What does it mean to truly be human?
The discovery of humanity is a reoccurring theme we see in each Star Trek Series. From Vulcans seeking to understand our lack of logic to androids who want to laugh, the writers have provided many characters who explore what it means to be human. Odo, the Changeling security officer of Deep Space Nine (DS9), may get closer to the answer than any of his predecessors.
Odo was one of 100 Changeling children released into the galaxy in order to learn about new cultures and bring their experiences back to their people. He was discovered by Bajoran scientists who did not know at first that he was a sentient being and labeled him “Unknown Sample.” Growing up in a lab, Odo eventually moves on, copying the humanoid form of those around him and becomes security chief of Terak Nor, later known as Deep Space Nine. Throughout the series, we see the transformation of Odo in his physical appearance, attitude and emotions in his quest for humanity.
"Odo’s look is greatly unfinished, as if he is constantly in a state of becoming human, though never arriving."
Once Odo is old enough to begin shapeshifting, he takes on humanoid form. His general outlook resembles a Bajoran although, as he often says, he is never able to get the nose right. Since the characteristic nose ridges are a trait which separates traditional Bajoran looks from Human, Odo looks a little more like a human. During the Cardassian occupation, Odo does security work for Gul Dukat and his minions but he is respected by the Bajorans as only being interested in justice, not in taking sides. This attitude is supported by the fact that Odo never chooses to emulate the Cardassians in physical appearance even though that may have made his life easier. When he eventually meets other Changelings, they question his decision to resemble humans but he stands by his choice, saying it allows him to live a normal life. Odo’s look is greatly unfinished, as if he is constantly in a state of becoming human, though never arriving.
Odo’s attitudes, philosophies, and even his sense of humor change with his many experiences on DS9. One of these many instances takes place in the Deep Space Nine episode “Facets”, where during the Trill zhian’tara ritual, Odo becomes joined with one of Dax’s former hosts, Curzon. Since Odo is a Changeling, he takes on not only the attitude and memories of Curzon, but also changes appearance and is like a joined Trill himself. This adventure truly begins Odo’s social life. Before this, he never ate or drank or had fun with the other officers. Being part of Curzon allowed him to experience the pleasures and joys of life which he carries with him after the experience. Another landmark experience is the time he spends on the holodeck with Vic Fontaine which will eventually lead to him confessing his feelings for Kira.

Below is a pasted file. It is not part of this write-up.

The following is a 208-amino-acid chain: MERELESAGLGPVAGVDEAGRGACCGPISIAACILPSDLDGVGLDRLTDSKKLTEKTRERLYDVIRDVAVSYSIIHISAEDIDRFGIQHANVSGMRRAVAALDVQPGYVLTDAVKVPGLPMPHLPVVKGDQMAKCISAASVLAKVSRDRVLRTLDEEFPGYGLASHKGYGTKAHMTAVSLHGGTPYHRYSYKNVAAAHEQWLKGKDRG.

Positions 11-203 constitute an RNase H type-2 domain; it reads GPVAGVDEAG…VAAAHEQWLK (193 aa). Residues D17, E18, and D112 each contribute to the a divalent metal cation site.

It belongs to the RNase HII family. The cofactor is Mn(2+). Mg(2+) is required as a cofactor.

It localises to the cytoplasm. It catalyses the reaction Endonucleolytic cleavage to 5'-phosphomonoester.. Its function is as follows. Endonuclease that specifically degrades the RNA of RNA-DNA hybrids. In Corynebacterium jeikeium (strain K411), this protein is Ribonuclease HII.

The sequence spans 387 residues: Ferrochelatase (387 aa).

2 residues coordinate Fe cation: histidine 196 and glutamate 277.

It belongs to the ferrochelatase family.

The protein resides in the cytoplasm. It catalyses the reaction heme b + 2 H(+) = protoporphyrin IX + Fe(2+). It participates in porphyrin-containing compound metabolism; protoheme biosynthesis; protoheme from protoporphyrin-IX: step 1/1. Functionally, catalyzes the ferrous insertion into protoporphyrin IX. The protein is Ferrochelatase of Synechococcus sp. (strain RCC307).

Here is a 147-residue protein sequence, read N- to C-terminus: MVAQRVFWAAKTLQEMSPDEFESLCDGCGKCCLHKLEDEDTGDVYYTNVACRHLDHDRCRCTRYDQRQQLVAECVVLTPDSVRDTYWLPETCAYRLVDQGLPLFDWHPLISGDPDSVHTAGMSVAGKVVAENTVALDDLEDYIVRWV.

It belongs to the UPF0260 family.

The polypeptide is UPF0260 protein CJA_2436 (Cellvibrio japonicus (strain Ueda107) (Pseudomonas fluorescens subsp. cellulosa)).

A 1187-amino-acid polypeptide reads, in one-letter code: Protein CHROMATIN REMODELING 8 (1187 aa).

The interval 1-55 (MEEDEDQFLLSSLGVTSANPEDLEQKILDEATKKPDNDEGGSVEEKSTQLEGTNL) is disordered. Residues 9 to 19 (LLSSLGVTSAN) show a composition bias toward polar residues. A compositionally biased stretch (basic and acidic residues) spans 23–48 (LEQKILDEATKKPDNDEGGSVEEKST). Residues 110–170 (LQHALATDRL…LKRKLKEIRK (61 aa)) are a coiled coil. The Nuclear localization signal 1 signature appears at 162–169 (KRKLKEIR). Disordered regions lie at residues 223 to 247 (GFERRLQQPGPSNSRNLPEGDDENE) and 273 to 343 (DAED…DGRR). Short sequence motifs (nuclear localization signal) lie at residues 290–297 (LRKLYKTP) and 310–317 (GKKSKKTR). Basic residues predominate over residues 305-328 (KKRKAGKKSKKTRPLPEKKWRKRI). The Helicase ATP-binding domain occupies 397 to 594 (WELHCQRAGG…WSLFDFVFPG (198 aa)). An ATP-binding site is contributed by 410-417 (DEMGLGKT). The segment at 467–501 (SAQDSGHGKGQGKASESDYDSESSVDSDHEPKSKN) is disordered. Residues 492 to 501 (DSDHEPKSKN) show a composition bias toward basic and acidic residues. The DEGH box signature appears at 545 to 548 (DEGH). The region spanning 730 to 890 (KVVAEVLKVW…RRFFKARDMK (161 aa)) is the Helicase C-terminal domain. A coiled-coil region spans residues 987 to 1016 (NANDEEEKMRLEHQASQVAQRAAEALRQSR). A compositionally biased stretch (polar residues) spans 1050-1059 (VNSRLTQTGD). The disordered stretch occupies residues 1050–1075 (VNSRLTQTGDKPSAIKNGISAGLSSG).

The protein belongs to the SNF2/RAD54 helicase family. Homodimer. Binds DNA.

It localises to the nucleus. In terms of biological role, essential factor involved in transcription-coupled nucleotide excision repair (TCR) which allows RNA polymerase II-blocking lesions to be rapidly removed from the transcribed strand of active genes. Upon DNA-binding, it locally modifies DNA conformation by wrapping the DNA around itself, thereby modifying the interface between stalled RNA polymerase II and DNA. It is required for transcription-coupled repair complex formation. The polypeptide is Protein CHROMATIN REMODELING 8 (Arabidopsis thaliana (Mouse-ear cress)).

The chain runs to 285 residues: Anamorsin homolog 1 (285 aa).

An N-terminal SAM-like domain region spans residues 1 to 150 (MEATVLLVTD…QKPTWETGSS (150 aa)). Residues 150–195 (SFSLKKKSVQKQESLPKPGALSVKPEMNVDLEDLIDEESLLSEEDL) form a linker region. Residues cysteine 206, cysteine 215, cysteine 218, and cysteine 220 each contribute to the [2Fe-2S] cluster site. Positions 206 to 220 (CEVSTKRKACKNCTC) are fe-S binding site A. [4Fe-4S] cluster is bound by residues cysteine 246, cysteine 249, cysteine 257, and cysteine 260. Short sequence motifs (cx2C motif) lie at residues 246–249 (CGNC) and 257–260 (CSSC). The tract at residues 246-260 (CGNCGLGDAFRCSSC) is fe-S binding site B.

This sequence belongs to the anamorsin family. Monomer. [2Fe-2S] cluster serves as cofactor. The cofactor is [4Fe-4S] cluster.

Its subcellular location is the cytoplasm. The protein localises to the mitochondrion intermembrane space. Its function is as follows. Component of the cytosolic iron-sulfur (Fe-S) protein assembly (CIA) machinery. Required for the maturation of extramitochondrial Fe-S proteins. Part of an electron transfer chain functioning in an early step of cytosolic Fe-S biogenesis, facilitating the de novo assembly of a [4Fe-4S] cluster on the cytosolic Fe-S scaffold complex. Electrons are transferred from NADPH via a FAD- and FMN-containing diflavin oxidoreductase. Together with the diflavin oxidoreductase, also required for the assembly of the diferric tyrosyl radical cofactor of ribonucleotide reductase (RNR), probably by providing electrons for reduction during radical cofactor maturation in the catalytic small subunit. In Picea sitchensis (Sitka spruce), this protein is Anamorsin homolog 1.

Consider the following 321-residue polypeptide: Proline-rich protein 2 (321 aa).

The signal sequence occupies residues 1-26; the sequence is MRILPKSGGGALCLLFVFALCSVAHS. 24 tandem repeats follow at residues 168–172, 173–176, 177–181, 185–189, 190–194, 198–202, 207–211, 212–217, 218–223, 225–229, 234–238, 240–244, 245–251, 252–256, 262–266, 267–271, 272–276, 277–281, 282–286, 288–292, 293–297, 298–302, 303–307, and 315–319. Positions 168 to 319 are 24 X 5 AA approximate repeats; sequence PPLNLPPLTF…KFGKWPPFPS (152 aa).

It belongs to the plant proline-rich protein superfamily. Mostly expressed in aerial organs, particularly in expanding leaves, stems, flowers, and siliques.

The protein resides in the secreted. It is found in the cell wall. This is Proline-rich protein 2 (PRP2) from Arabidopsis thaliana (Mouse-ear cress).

Probably the greatest change Odo manages which Spock and Data could not, is the grasp of human emotions. Odo frequently claims not to have human emotions, to not understand love or grief or greed but we get to watch him evolve throughout the series. He understands shame and remorse in “Things Past”, when he is forced to face a time when he allowed a group of innocent Bajorans to be executed on his watch. He has his first taste of love with Arissa in “A Simple Investigation”. He struggles with the concepts of parenthood as he tries to help a sick child Changeling in “The Begotten”. And of course, his true, passionate love for Kira is arguably one of the defining themes of the entire series.
Odo’s struggle to capture humanity, to change himself into something more than the sum of his parts, is a journey we can all relate to. Life isn’t about where you are born, how you start, what you look like, or even your past mistakes. It is about what we make of it. How we finish. Odo shows us it is ok to feel, be vulnerable, to stand up for your beliefs, and to sacrifice for what you love. Like Spock and Data before him and Seven of Nine to follow, he strives to become more human, to understand himself, and manages to become the most human of us all.